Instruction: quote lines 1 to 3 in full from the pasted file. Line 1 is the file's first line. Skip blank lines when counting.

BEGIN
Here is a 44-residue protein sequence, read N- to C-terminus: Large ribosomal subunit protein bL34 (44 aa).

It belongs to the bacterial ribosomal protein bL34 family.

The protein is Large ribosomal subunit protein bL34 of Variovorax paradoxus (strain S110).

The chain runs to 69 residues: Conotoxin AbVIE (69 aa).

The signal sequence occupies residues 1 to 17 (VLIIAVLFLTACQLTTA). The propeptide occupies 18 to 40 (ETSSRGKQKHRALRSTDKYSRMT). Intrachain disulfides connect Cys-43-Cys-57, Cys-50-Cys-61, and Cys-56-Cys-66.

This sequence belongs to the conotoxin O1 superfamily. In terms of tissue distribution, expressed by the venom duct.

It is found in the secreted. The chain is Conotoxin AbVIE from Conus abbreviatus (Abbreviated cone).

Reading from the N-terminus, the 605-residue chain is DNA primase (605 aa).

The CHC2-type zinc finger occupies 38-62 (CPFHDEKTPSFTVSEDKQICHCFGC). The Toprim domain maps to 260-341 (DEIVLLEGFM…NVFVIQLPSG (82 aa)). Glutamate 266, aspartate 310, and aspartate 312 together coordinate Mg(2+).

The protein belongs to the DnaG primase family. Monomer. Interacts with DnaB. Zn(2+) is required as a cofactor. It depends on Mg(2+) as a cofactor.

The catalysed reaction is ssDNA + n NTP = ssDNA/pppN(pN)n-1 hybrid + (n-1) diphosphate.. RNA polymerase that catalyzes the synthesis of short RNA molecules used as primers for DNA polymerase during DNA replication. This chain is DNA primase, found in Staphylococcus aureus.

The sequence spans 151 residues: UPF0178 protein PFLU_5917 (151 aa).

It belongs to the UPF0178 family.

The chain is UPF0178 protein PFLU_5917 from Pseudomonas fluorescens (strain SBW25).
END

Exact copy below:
Here is a 44-residue protein sequence, read N- to C-terminus: Large ribosomal subunit protein bL34 (44 aa).

It belongs to the bacterial ribosomal protein bL34 family.

The protein is Large ribosomal subunit protein bL34 of Variovorax paradoxus (strain S110).